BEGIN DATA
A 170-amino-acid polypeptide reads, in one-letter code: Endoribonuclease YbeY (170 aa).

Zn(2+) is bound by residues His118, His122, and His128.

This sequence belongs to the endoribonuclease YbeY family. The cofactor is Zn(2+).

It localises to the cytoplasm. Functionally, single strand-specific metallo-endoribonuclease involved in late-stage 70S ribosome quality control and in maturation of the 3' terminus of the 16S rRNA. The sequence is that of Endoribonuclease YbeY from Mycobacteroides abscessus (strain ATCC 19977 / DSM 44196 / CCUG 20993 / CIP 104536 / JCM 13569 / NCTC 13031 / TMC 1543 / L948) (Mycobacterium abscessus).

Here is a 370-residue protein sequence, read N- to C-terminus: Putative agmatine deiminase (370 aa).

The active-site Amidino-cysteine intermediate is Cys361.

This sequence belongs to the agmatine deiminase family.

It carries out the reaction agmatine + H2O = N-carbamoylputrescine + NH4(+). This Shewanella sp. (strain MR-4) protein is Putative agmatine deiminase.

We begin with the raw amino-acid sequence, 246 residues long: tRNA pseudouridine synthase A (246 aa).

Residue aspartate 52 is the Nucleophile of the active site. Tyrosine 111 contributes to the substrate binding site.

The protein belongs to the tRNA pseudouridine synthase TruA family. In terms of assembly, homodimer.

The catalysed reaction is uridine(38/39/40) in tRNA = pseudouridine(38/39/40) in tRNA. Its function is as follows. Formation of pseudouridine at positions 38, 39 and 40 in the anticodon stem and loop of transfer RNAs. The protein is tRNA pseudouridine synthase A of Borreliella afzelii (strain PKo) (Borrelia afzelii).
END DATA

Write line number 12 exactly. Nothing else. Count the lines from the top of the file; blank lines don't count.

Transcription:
The catalysed reaction is uridine(38/39/40) in tRNA = pseudouridine(38/39/40) in tRNA. Its function is as follows. Formation of pseudouridine at positions 38, 39 and 40 in the anticodon stem and loop of transfer RNAs. The protein is tRNA pseudouridine synthase A of Borreliella afzelii (strain PKo) (Borrelia afzelii).